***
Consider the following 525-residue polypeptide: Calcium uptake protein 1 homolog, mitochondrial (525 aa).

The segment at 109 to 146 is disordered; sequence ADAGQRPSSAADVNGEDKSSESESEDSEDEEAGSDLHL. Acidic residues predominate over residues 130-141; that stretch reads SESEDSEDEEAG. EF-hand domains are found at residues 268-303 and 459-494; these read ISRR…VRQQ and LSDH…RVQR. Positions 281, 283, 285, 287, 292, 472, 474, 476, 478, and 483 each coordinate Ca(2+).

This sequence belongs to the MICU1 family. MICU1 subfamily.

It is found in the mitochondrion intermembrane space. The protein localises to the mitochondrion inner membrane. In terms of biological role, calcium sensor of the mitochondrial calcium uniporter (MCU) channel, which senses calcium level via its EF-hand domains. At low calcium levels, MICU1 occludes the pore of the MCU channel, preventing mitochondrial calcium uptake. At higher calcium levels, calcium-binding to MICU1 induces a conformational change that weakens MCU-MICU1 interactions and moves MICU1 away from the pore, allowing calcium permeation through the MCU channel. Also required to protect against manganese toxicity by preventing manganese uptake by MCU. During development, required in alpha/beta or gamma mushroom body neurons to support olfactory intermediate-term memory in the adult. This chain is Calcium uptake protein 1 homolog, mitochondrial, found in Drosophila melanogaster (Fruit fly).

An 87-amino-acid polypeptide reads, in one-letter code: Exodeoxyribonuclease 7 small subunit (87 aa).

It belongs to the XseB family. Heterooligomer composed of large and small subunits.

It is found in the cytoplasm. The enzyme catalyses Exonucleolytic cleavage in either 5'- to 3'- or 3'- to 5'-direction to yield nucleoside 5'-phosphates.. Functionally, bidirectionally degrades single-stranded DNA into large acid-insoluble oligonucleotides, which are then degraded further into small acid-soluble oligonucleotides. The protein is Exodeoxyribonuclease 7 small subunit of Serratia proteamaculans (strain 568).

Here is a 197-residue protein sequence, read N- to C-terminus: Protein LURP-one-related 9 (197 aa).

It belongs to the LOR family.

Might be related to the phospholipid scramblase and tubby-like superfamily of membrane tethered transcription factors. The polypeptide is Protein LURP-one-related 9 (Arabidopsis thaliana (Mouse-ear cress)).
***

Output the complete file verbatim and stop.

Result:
Consider the following 525-residue polypeptide: Calcium uptake protein 1 homolog, mitochondrial (525 aa).

The segment at 109 to 146 is disordered; sequence ADAGQRPSSAADVNGEDKSSESESEDSEDEEAGSDLHL. Acidic residues predominate over residues 130-141; that stretch reads SESEDSEDEEAG. EF-hand domains are found at residues 268-303 and 459-494; these read ISRR…VRQQ and LSDH…RVQR. Positions 281, 283, 285, 287, 292, 472, 474, 476, 478, and 483 each coordinate Ca(2+).

This sequence belongs to the MICU1 family. MICU1 subfamily.

It is found in the mitochondrion intermembrane space. The protein localises to the mitochondrion inner membrane. In terms of biological role, calcium sensor of the mitochondrial calcium uniporter (MCU) channel, which senses calcium level via its EF-hand domains. At low calcium levels, MICU1 occludes the pore of the MCU channel, preventing mitochondrial calcium uptake. At higher calcium levels, calcium-binding to MICU1 induces a conformational change that weakens MCU-MICU1 interactions and moves MICU1 away from the pore, allowing calcium permeation through the MCU channel. Also required to protect against manganese toxicity by preventing manganese uptake by MCU. During development, required in alpha/beta or gamma mushroom body neurons to support olfactory intermediate-term memory in the adult. This chain is Calcium uptake protein 1 homolog, mitochondrial, found in Drosophila melanogaster (Fruit fly).

An 87-amino-acid polypeptide reads, in one-letter code: Exodeoxyribonuclease 7 small subunit (87 aa).

It belongs to the XseB family. Heterooligomer composed of large and small subunits.

It is found in the cytoplasm. The enzyme catalyses Exonucleolytic cleavage in either 5'- to 3'- or 3'- to 5'-direction to yield nucleoside 5'-phosphates.. Functionally, bidirectionally degrades single-stranded DNA into large acid-insoluble oligonucleotides, which are then degraded further into small acid-soluble oligonucleotides. The protein is Exodeoxyribonuclease 7 small subunit of Serratia proteamaculans (strain 568).

Here is a 197-residue protein sequence, read N- to C-terminus: Protein LURP-one-related 9 (197 aa).

It belongs to the LOR family.

Might be related to the phospholipid scramblase and tubby-like superfamily of membrane tethered transcription factors. The polypeptide is Protein LURP-one-related 9 (Arabidopsis thaliana (Mouse-ear cress)).